Investing in an SMSF: When it seems to good to be true

June 2, 2013

Although superannuation remains one of Australia’s most tightly regulated and secure savings environments, a number of pitfalls await unsuspecting SMSF trustees.
Self managed super funds (SMSFs) are designed to be … well, self-managed. Because their structure enables investors to take more control of their retirement savings, SMSFs are increasing in popularity.
The trustees of an SMSF are responsible for, among other things, the fund’s investment strategy and the regular review of that strategy. But occasionally, unwary SMSF trustees make improper or misinformed investment decisions.
Some of the potential traps SMSF trustees should avoid include:
  • assuming a fund in pension phase is no longer required to prepare financial reports and tax returns
  • using an SMSF in pension phase for personal spending
  • spending a weekend at a property owned by the fund
  • displaying artwork owned by the SMSF in a member’s family home.
The Australian Taxation Office (ATO) in its publication, Introduction for SMSF trustees, makes a very clear statement about investing in collectables, for example: “Don’t buy wine as an SMSF investment and then drink it. Don’t buy jewellery as an SMSF investment and then wear it.” 
Similarly, trustees may be tempted to purchase a property on behalf of their SMSF and then rent it to a fund member or relative of a fund member. The ATO will not allow such an arrangement, except when the property is a commercial business property. For this reason, holiday homes shouldn’t form part of an SMSF’s property portfolio.
When making investment decisions, SMSF trustees must always comply with the Sole Purpose Test. This regulation states that an SMSF must be run for the sole purpose of providing retirement benefits for the fund’s members. Holding assets within an SMSF that are considered inappropriate and contravene the Sole Purpose Test may result in trustees facing civil or criminal charges.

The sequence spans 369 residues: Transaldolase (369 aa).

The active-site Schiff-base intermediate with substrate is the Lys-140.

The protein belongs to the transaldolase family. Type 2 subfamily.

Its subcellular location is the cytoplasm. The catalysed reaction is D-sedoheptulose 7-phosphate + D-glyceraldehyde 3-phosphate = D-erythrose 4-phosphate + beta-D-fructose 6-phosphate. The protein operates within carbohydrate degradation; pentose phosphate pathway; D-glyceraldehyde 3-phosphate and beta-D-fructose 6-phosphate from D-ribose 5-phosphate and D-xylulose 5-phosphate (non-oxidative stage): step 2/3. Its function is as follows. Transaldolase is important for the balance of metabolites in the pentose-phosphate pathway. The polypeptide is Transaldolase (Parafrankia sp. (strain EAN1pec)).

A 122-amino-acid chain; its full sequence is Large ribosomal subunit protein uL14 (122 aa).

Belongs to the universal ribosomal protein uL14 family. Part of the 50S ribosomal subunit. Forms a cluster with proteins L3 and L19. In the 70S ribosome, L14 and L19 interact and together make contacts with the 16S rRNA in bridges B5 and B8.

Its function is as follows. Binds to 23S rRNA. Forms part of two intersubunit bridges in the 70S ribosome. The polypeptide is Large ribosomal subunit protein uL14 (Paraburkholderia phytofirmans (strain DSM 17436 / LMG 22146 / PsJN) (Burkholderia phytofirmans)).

SMSF investment strategies that appear elaborate or unusual are likely to invite regulatory scrutiny. Over-complicated schemes can be difficult to administer, can increase the likelihood of mistakes and can often attract higher costs. Therefore, it’s wise to steer clear of such schemes and instead consider investments that offer simple administration, full disclosure of all fees and unambiguous terms and conditions.
Trustees offering separate strategies for individual SMSF members can quickly find themselves burdened by paperwork and inflated costs. Regular reviews of your SMSF’s investment strategy should consider each members’ needs and future benefits, including transition to retirement and life insurance, without over-complicating matters.
Another trap for unsuspecting SMSF investors is specific to the modern era: share-trading software. Quite often – though not in all cases – these tools exaggerate past returns and understate risks. The golden rule is simple: superannuation should be viewed as a long-term strategy; avoid get-rich-quick schemes.
When in doubt, always seek professional advice, and remember that if it seems too good to be true … you know the rest! 
Speak to your SMSF Financial Adviser today to discuss suitable investment strategies for your SMSF.
Sources: If it sounds too good to be true. Last updated 8 February 2010 Rules of SMSF property investing, Chris Gray 21 September 2012 Too smart strategies can destroy a retirement nest egg. Tony Negline 22 September 2010 Introduction for SMSF trustees. Published October 2011
Source: MLC, January 2013

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